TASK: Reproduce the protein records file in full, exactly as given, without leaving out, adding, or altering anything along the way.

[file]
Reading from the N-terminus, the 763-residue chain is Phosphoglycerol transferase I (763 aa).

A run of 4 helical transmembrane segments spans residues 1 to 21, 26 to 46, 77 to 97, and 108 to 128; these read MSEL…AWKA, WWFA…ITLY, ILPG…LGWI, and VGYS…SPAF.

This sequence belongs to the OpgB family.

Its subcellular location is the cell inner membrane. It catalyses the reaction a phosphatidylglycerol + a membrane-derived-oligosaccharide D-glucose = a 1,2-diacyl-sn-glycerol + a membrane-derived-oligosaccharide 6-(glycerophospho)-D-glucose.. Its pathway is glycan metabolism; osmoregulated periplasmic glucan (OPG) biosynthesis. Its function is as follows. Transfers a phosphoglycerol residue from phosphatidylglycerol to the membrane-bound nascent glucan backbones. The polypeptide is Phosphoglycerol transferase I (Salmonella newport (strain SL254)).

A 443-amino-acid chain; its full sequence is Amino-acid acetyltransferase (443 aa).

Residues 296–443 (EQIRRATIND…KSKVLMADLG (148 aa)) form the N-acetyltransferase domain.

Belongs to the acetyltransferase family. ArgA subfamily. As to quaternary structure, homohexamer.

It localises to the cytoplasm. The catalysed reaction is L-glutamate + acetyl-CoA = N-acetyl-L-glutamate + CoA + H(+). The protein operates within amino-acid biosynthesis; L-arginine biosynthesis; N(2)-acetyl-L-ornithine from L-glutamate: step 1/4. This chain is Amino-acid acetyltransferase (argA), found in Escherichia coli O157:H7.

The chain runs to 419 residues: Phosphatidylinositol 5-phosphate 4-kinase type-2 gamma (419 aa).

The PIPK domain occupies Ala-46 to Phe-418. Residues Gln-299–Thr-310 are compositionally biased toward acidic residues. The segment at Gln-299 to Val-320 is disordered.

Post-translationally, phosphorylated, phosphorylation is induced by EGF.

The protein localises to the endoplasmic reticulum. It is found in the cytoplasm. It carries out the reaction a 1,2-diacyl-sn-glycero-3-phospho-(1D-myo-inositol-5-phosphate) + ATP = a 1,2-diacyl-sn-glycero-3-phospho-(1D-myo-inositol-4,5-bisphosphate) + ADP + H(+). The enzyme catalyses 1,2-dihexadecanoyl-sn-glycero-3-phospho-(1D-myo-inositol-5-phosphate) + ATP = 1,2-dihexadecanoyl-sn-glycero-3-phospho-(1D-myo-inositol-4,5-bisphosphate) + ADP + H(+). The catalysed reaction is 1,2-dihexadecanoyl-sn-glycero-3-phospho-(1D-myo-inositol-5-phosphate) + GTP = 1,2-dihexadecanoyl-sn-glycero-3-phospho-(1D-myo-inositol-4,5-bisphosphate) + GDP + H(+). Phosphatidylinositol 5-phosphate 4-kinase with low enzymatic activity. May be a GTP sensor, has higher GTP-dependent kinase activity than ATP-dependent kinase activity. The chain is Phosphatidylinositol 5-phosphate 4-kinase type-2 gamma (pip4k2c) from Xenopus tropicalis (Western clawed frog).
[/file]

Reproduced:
Reading from the N-terminus, the 763-residue chain is Phosphoglycerol transferase I (763 aa).

A run of 4 helical transmembrane segments spans residues 1 to 21, 26 to 46, 77 to 97, and 108 to 128; these read MSEL…AWKA, WWFA…ITLY, ILPG…LGWI, and VGYS…SPAF.

This sequence belongs to the OpgB family.

Its subcellular location is the cell inner membrane. It catalyses the reaction a phosphatidylglycerol + a membrane-derived-oligosaccharide D-glucose = a 1,2-diacyl-sn-glycerol + a membrane-derived-oligosaccharide 6-(glycerophospho)-D-glucose.. Its pathway is glycan metabolism; osmoregulated periplasmic glucan (OPG) biosynthesis. Its function is as follows. Transfers a phosphoglycerol residue from phosphatidylglycerol to the membrane-bound nascent glucan backbones. The polypeptide is Phosphoglycerol transferase I (Salmonella newport (strain SL254)).

A 443-amino-acid chain; its full sequence is Amino-acid acetyltransferase (443 aa).

Residues 296–443 (EQIRRATIND…KSKVLMADLG (148 aa)) form the N-acetyltransferase domain.

Belongs to the acetyltransferase family. ArgA subfamily. As to quaternary structure, homohexamer.

It localises to the cytoplasm. The catalysed reaction is L-glutamate + acetyl-CoA = N-acetyl-L-glutamate + CoA + H(+). The protein operates within amino-acid biosynthesis; L-arginine biosynthesis; N(2)-acetyl-L-ornithine from L-glutamate: step 1/4. This chain is Amino-acid acetyltransferase (argA), found in Escherichia coli O157:H7.

The chain runs to 419 residues: Phosphatidylinositol 5-phosphate 4-kinase type-2 gamma (419 aa).

The PIPK domain occupies Ala-46 to Phe-418. Residues Gln-299–Thr-310 are compositionally biased toward acidic residues. The segment at Gln-299 to Val-320 is disordered.

Post-translationally, phosphorylated, phosphorylation is induced by EGF.

The protein localises to the endoplasmic reticulum. It is found in the cytoplasm. It carries out the reaction a 1,2-diacyl-sn-glycero-3-phospho-(1D-myo-inositol-5-phosphate) + ATP = a 1,2-diacyl-sn-glycero-3-phospho-(1D-myo-inositol-4,5-bisphosphate) + ADP + H(+). The enzyme catalyses 1,2-dihexadecanoyl-sn-glycero-3-phospho-(1D-myo-inositol-5-phosphate) + ATP = 1,2-dihexadecanoyl-sn-glycero-3-phospho-(1D-myo-inositol-4,5-bisphosphate) + ADP + H(+). The catalysed reaction is 1,2-dihexadecanoyl-sn-glycero-3-phospho-(1D-myo-inositol-5-phosphate) + GTP = 1,2-dihexadecanoyl-sn-glycero-3-phospho-(1D-myo-inositol-4,5-bisphosphate) + GDP + H(+). Phosphatidylinositol 5-phosphate 4-kinase with low enzymatic activity. May be a GTP sensor, has higher GTP-dependent kinase activity than ATP-dependent kinase activity. The chain is Phosphatidylinositol 5-phosphate 4-kinase type-2 gamma (pip4k2c) from Xenopus tropicalis (Western clawed frog).